Alex Constantine - March 3, 2014
By ZAYIN B'AYIN
Heeb Magazine, Feb 4, 2014
There’s trouble a’brewin’ over at Reddit – a site whose reputation as a beacon of civil discourse is, shall we say, not exactly spotless. Considering its largely decentralized structure, enormous active user base, and mind-bogglingly high traffic, some degree of terrible behavior is probably to be expected – this is the internet, after all. Still, after Gawker writer Adrian Chen’s stomach churning exposé on Reddit power-user ViolentAcrez and Reddit’s subsequent anti-Gawker backlash, one would hope the Reddit overlords would be a little more hands-on when it came to monitoring their crop of “mods,” the Sub-Reddit moderators who maintain and administer the various interest-based communities which make up the entirety of the site.
This week, Redditor pimpst1ck posted a lengthy, well sourced chronicle of his dealing with a group of “squatzi” Mods who squat a network of sub-Reddits, virtually ignoring them except to pepper pages with links to Holocaust denial literature, and other charming content. Says Mr. pimpst1ck:
A couple of weeks ago, a /r/badhistory user discovered that the domains for /r/holocaust, /r/shoah and /r/jewishstudies were all owned and run by a group of Holocaust Deniers, a phenomenon which is morally abhorrent for obvious reasons. Several of us realised, however, that the mod team was largely inactive beyond using the sidebar to link to Holocaust Denial websites and “resources” and having a few old posts lingering on the page. The mod team had become so inactive that most material ended up being generated by myself and several other /r/badhistory users linking to websites refuting Holocaust Denial including the Holocaust-History Project and the Holocaust Controversies blog. Under reddit rules, inactivity from the mod team for over 60 days is grounds for a request to be made for taking over the modship of a subreddit, which I did for /r/holocaust for moral reasons, but also because I study Holocaust history and thought I could turn it into a valuable source hub for other students and interested peoples.
He then goes on to list the Mods “managing” these pages. Mods who, under the rules of Reddit – which require regular activity to justify mod-status – were theoretically subject to removal from their positions:
While this may seem like the problem is limited to smaller subreddits, the recent drama with /r/xkcd demonstrates this is not the case. Basically, it was noticed that several innocuous links on the sidebar which claimed to link to related subs such as /r/science and/r/askhistorians in fact actually linked to these subs:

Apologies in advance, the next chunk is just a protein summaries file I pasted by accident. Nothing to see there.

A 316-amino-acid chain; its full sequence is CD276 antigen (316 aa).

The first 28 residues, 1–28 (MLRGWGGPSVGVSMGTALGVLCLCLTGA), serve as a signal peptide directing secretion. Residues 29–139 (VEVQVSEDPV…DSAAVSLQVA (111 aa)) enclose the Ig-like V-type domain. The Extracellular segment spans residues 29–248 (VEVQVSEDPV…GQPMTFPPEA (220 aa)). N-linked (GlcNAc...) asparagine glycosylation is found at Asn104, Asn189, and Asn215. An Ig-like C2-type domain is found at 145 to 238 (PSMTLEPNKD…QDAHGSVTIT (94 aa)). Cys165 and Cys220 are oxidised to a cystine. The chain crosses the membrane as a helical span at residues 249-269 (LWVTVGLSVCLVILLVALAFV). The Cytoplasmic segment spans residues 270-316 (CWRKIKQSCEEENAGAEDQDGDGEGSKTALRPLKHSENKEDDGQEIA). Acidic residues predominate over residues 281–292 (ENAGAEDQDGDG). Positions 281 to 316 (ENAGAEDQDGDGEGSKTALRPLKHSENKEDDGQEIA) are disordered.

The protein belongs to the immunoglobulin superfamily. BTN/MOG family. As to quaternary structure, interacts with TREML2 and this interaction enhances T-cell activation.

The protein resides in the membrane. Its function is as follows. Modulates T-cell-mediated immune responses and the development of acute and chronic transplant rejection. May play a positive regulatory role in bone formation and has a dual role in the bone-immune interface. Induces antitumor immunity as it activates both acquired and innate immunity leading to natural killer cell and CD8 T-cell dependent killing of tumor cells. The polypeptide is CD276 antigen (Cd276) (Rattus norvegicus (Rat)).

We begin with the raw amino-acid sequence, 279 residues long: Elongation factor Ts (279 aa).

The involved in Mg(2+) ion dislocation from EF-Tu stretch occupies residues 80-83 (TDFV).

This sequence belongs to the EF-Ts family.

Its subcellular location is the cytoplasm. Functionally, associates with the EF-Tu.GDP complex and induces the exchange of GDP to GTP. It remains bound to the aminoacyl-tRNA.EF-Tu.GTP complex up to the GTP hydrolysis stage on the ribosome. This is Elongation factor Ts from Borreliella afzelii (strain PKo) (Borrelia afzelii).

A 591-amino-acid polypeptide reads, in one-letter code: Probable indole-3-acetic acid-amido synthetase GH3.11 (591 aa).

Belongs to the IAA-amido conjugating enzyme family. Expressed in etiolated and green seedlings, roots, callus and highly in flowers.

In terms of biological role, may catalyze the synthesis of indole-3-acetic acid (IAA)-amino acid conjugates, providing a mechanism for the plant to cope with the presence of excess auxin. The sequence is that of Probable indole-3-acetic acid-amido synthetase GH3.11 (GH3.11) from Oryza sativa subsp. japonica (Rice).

In other words, a small cadre of Reddit users who have been empowered to moderate and police their own fiefdoms have been, in fact, “squatting” on a number of popular and/or culturally sensitive sub-reddits, with the seemingly explicit purpose of stifling actual conversation and instead directing traffic – sometimes using false links – to some of that site’s seamier corners (The /r/MensRights forum, for example, is a wonderful resource for people who want to feel good about hating women). Complicating matters is Reddit’s ethos of largely tolerating offensive content in the name of free speech – an ethos that has arguably contributed to flashes of antisemitism/anti-zionism/anti-whateverism which, from time to time, percolate up from Reddit’s underbelly into its broader, more “refined” communities.
Reddit has done some remarkable, wonderful things, and is, for better or worse, a major player in terms of web influence and traffic. With that in mind, these charges should be particularly troubling for those under the Pollyanna-esque impression that the site represents the best and brightest of internet utopianism. It’s well worth reading pimpst1ck’s full post, both for a sense of the full scale of the issue, a list of all the sub-reddits being occupied by “squatzis,” and a link to his petition to (at least begin to) clean things up.
And then when you’re done with that, get off reddit and spend some time on the (better than ever) digg, instead.